Project for the Preservation and Utilization of Artifacts from Nonaka Kofun

Nonaka Kofun

Explanation: the Mozu-Furuichi Kofun Group(Part 1)

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What is The Mozu-Furuichi Kofun Group?

The Furuichi Kofun Group, spread across Fujiidera and Habikino Cities in Osaka Prefecture, is one of the largest kofun groups in Japan. It contains many large keyhole-shaped tombs with round rear mounds such as the Konda-Gobyoyama Kofun (Ojin-tenno-ryo Kofun), which has a burial mound 425 meters long. The group likewise contains a diverse variety of tombs, including the subsidiary tombs attached to the larger keyhole-shaped tombs as well as many other small tombs (round, rectangular, or scallop-shaped).
At the same time, the Mozu Kofun group, located in Sakai City, is of similar scale, including perhaps the most famous of all the Kofun in Japan—Daisenryo Kofun (Nintoku-tenno-ryo Kofun)--as well as many large keyhole-shaped tombs and square or rounded tombs of various sizes.
This Mozu-Furuichi Kofun Group has drawn attention as a World Heritage Site not only for its many large tombs but also for the many interesting points in the process of its formation.
Here, we will explore The Mozu-Furuichi Kofun Group over four major eras.

1. The earliest era of The Mozu-Furuichi Kofun Group

The earliest kofun built in The Mozu-Furuichi Kofun Group are the Mozu group Chinooka and Nagayama Kofun and the Furuichi group Tsudo-Shiroyama Kofun. Of these, the Tsudo-Shiroyama Kofun can be said, based on its scale and the use of a typical oblong chest-shaped stone coffin, to be a large tomb truly suited to the launch of a new era.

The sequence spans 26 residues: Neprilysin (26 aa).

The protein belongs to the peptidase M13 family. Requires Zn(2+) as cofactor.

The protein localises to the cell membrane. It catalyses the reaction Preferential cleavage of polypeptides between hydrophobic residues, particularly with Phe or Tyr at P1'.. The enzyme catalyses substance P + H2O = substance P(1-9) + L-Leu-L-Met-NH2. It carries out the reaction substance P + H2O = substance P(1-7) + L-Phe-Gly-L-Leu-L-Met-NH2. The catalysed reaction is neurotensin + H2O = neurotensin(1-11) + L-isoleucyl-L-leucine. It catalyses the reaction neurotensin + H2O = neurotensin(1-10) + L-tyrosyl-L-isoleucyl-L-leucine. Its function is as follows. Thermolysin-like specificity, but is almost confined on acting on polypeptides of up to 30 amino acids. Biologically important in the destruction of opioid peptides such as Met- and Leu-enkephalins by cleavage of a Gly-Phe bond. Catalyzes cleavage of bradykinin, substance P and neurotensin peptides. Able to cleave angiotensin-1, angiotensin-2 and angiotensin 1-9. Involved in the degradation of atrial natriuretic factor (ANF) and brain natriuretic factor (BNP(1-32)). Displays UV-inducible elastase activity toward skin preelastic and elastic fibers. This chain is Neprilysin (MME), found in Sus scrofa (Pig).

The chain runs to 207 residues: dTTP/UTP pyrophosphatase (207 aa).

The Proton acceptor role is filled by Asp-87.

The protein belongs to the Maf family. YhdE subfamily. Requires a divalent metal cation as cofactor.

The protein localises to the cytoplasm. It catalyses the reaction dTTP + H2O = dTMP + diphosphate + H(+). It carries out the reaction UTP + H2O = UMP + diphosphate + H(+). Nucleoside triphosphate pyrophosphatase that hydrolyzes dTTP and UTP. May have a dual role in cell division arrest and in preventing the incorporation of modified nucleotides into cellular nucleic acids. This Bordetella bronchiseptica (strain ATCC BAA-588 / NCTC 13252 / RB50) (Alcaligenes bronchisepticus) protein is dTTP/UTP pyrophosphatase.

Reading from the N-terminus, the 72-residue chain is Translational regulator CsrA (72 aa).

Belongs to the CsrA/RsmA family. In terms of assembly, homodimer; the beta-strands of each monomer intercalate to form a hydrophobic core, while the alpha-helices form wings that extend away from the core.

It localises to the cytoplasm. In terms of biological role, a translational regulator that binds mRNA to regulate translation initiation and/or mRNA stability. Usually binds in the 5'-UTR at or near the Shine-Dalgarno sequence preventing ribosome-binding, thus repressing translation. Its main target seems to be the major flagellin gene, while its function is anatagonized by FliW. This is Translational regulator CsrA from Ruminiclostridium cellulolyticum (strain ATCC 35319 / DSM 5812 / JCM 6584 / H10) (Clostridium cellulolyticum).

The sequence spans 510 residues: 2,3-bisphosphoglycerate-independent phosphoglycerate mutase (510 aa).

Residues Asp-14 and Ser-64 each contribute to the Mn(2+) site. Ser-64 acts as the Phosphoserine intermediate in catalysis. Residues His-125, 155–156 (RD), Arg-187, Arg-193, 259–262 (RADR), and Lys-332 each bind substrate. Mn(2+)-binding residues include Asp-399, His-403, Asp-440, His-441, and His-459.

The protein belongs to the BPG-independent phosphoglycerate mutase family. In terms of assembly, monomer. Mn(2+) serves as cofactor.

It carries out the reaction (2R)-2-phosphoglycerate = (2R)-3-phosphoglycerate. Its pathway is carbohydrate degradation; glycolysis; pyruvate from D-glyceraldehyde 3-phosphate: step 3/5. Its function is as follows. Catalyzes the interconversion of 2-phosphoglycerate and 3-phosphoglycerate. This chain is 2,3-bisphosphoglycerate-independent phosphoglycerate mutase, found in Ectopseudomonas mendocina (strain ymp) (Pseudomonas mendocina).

The Nakatsuyama Kofun, built next in the Furuichi group after the Tsudo-Shiroyama Kofun, is an even larger version, with a tomb mound 290 meters long. We may discern from these that the foundation of force for the Furuichi group was absolutely solid.
Elsewhere, in the Mozu group, the Chinooka Kofun and Nagayama Kofun were succeeded a little later on by the Kamiishizu-Misanzai Kofun (Richu-tenno-ryo Kofun). The Kamiishizu-Misanzai Kofun, with a burial mound 365 meters long, is the third largest in Japan after the Daisenryo Kofun and Konda-Gobyoyama Kofun.
The Shichikan Kofun is among its subsidiary tombs. While the Shichikan Kofun itself has already been lost, the details of its relics have been reported in recent years, bringing to light its importance in the investigation of the Mozu Kofun Group. It contained an abundant selection of burial goods in both quantity and quality, including large quantities of weapons, arms, horse tack, gilt-bronze belt buckles, and so on.
Another important tomb from this period is the Mozu-Otsukayama Kofun.
Once located south of the Kamiishizu-Misanzai Kofun, it was a large keyhole-shaped tomb with round rear mound, with a burial mound 168 meters long. However, it was lost in the residential development after the war. Currently the remains of the kofun can be seen on the street where it was.
 It is the largest of the tombs to fall victim to postwar residential development. Relics, once destroyed, cannot be repaired as they were. Once again we realize the importance of their preservation.

2. The era of the Konda-Gobyoyama Kofun

While large kofun were built in Mozu and Furuichi during the earliest era, it was thereafter that the Furuichi Kofun Group hit its stride.
Built next after the Nakatsuyama Kofun was the largest of the group, the Konda-Gobyoyama Kofun. In terms of area, it is said to be the largest in Japan, exceeding the Daisenryo Kofun. The Konda-Gobyoyama Kofun is positioned in the very middle of the central group of large tombs located on the east of the Furuichi Kofun Group, which spreads from north to south.
The tomb includes a notable subsidiary tomb: the Ariyama Kofun.